I unfortunately missed the window on a possible shot at competing in the Masters (Senior) class at the upcoming World Long Drive Championship in Oklahoma next month, due to the delays with the “E = MCS” video.
The weather wreaked havoc on my shooting schedule and delayed release nearly a month, and that month, if I had been able to complete the video in late June, would have given me the time to work out on the swing and gauge whether it would be feasible to give it a whirl.
This is “deja-vu all over again,” as Yogi Berra would have said.
Those of you who have the “Kinesiology Of The MCS Golf Swing” video (Part 1 of the MCS Trilogy Series) will probably not be that surprised to know that, in the Peace River swing video, Mike Dunaway used a mechanically-correct version of the planted-heel swing I demonstrated in “Kinesiology.”
Originally Posted August 4, 2015 – Re-posted because you need this swing bottom to “drop the hammer.”
The name of the game with the golf swing is consistency. It doesn’t matter how far you can hit a ball, nor even how accurately you can hit a ball, if you can’t do it consistency.
In golf, you score when you put the ball where you want it for the next shot, more or less – and when you don’t put that ball where you want it, bad things are likely to happen – or at least things will happen that aren’t optimal.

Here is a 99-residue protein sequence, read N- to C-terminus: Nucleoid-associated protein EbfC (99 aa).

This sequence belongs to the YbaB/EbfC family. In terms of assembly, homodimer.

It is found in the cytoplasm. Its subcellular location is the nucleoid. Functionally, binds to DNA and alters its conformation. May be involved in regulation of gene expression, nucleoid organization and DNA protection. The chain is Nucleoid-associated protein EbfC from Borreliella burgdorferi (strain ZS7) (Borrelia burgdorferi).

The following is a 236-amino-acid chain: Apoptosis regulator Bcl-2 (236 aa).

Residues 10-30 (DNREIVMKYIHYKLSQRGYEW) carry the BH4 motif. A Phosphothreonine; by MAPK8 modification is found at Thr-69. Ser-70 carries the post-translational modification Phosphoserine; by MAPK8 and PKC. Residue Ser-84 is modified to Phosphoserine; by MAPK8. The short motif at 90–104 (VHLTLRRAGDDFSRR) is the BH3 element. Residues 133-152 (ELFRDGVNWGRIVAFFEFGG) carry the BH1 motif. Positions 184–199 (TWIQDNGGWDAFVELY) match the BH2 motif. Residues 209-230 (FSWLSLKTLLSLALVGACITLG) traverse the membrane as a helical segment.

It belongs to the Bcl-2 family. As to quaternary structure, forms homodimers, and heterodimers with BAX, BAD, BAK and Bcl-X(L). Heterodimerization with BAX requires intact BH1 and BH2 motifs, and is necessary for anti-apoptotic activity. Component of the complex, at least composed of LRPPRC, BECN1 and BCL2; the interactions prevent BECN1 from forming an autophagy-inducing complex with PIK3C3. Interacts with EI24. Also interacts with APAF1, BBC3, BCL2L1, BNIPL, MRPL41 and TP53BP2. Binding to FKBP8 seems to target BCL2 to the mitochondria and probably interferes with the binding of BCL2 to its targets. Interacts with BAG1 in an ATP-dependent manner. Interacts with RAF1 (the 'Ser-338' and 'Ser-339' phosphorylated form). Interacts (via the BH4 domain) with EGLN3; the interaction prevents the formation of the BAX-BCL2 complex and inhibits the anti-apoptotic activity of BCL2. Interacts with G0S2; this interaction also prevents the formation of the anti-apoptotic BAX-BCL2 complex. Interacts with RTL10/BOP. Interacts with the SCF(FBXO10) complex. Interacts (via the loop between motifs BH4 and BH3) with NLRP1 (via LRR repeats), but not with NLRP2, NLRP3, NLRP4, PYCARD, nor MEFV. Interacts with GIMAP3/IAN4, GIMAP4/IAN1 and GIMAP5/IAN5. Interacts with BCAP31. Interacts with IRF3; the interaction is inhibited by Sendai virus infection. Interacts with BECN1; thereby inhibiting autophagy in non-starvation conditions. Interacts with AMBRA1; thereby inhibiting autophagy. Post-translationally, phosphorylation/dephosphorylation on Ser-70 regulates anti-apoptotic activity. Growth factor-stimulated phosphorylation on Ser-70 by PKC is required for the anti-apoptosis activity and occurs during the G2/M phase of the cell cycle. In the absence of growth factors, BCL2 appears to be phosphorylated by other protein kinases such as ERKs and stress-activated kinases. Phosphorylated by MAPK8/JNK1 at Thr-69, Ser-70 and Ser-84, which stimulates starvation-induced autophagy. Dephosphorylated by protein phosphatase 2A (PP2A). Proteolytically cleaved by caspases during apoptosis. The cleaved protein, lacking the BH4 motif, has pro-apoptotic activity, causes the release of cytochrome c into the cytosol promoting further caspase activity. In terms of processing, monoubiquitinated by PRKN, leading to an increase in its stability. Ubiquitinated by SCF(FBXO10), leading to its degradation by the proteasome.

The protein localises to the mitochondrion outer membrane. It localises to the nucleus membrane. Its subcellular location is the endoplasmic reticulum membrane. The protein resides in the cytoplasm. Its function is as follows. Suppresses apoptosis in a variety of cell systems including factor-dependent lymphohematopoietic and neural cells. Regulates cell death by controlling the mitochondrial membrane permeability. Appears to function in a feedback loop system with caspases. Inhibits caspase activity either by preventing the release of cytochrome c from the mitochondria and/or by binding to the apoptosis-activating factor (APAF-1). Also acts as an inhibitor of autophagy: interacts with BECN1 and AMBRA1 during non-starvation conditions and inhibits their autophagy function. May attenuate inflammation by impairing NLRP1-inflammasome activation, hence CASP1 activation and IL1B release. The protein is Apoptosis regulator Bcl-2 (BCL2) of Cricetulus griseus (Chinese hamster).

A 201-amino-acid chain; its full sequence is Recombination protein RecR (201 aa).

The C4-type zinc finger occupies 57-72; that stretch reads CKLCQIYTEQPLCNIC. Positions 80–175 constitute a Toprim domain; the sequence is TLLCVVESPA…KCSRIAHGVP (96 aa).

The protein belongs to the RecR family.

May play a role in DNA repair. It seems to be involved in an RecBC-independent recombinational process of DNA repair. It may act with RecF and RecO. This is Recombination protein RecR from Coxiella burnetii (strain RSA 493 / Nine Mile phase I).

I was looking for a good swing clip of Tony Finau today for whatever reason – I wasn’t going to profile his swing or anything, although he’s a prodigiously long hitter.
I was just looking to see what he pivot action looks like, and it’s not bad, but the one thing I learned about anything today while looking at Finau’s “Golf Digest” analysis was – and this is embarrassing to have to point out, I assure you – the swing gurus to the PGA Tour players don’t understand the release action of a proper golf swing…
It’s a difficult concept to grasp if you’re not accustomed to swinging in a mechanically-correct fashion, and it’s why most people who go to an instructor (especially one who subscribes to the “modern golf” school) don’t ever get much better from a certain point.
And that concept is that most “swing flaws” that you will see, hear about or address personally are a result, and not a cause.